Virtual—The Naturally Informed eventImmunity: Mastering the Market kicked off March 1, 2022, with a keynote speech from Heather Moday, M.D., author ofThe Immunotype Breakthrough. One breakthrough she presented to attendees: We’re done with immune boosting.

The key point, here, is inflammation. “Inflammation is really a double-edged sword,” she said. “We need inflammation—it’s the cornerstone of what the immune system does on a daily basis, and it’s very important. However, when it goes awry, when it can’t calm down, we get things like cardiovascular disease, things like type 2 diabetes.”

There are five characteristics of a healthy immune response, according to Dr. Moday:
  1. Fast
  2. Strong
  3. Well-directed
  4. Quick resolution
  5. Repairs well
We want the immune response to activate quickly, to hit pathogens hard—but toonlyhit pathogens, and to clear them out quickly, and then to work on repair. A “boosted” immune response isn’t always a good idea, and can lead to an overactive immune system: one that reacts to pollen as well as pathogens, or one that attacks a person’s own tissues as well as invaders.

Related: The Immune System and Gut Health Immune Support, the Preventative Way Your Brain on Food: The Gut-Brain Connection

Dr. Moday’s book discusses four immunotypes: Smoldering, Hyperactive, Weak, and Misguided. A Weak immune system, for instance, might be able to use some boosting—but a Smoldering immune system, with chronic low-level inflammation, needs to be calmed down. “I created this structure so you can see that it’s not really black and white,” Dr. Moday explained. “People have weaknesses and strengths in their immune system.”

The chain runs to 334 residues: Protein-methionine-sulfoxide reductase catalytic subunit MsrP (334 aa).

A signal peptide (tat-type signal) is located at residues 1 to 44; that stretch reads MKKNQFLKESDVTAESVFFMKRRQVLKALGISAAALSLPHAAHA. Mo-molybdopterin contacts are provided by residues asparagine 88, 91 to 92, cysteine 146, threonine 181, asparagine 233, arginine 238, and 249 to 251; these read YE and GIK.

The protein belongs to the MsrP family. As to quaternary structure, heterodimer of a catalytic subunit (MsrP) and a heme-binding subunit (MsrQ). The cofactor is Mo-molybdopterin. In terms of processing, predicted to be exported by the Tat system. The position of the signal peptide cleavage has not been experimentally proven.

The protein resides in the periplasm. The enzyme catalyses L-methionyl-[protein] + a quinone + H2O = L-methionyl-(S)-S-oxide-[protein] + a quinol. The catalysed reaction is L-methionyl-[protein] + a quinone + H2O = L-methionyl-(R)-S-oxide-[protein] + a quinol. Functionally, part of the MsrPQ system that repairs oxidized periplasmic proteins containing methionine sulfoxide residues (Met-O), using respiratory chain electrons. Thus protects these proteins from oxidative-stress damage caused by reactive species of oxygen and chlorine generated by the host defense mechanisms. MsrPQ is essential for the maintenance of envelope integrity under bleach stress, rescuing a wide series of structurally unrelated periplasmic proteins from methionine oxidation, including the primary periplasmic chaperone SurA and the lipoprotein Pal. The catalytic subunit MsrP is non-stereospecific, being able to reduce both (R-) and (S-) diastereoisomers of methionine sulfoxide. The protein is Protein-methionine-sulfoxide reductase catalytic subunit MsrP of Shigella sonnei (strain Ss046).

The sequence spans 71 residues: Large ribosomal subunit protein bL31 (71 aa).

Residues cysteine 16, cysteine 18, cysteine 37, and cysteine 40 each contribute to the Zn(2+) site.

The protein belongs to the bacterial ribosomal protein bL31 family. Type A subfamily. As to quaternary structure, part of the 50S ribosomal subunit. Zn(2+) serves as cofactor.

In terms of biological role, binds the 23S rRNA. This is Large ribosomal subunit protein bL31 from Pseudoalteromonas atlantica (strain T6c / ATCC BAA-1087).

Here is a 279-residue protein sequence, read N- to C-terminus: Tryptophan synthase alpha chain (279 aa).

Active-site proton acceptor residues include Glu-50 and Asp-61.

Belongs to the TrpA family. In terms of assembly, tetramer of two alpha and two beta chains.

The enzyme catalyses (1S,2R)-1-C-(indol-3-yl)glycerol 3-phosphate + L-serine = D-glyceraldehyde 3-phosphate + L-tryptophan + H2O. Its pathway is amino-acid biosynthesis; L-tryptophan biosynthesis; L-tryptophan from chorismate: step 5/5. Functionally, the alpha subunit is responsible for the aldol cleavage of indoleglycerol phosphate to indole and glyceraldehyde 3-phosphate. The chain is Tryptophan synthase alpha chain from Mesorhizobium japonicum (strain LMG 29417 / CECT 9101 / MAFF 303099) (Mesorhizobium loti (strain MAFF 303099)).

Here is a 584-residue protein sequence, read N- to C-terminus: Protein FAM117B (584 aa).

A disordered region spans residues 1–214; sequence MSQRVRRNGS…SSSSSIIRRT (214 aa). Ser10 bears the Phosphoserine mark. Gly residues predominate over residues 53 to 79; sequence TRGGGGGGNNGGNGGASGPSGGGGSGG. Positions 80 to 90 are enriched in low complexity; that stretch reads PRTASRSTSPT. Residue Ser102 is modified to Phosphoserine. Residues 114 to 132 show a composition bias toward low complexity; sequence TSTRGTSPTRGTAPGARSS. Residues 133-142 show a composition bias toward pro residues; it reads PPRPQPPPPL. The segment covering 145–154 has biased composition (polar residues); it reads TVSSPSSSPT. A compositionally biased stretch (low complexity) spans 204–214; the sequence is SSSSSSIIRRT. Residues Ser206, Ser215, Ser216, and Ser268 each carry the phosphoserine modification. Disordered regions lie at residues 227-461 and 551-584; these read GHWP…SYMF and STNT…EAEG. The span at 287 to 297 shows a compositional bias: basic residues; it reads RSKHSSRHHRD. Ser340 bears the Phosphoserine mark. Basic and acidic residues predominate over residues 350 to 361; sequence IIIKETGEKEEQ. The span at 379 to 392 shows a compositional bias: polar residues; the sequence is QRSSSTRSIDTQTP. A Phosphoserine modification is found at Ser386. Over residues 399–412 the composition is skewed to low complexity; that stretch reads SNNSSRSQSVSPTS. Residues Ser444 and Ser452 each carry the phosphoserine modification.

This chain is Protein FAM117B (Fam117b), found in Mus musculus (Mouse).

Dr. Moday’s presentation tied neatly into the last session of the day, from Ruud Albers, Ph.D., Founder and CSO of NutriLeads, creators of BeniCaros, an immune health ingredient. Dr. Albers introduced the idea of immune fitness and the metaphor of a fire brigade. Mostly, a fire brigade should be sitting around: There’s no need for them to be going around spraying water on everything. But when there’s a fire, that same brigade should jump into action quickly and hit the fire with a strong response—but shouldonlyhit the fire, and when the fire is put out and the threat is gone, the fire brigade should be done with the main part of its job.

What we need, then, is not an immune boost. What we need is immunefitness.We don't want a fire brigade that reacts too slowly, but we also don't want one that runs around putting out a stovetop flame being used to boil water, or one that runs around spraying water where none is needed and causing unnecessary water damage. We want one that reacts with top speed and uses all its resources when necessary, puts out the fire, and then goes back to the fire department to rest and recover.

This article doesn't cover even a fraction of what was discussed over the course of the day. It doesn't even cover a fraction of what was discussed in the two sessions cited here. Depending on when you’re reading this, it’s not too late to join us for Day 2, on Wednesday, March 2, for panels on topics like climate change, skin immunity, communication, and business solutions. And if youare too late, go ahead and register anyway—the event, including Dr. Moday’s and Dr. Albers’ sessions mentioned in this article, will be available for free on-demand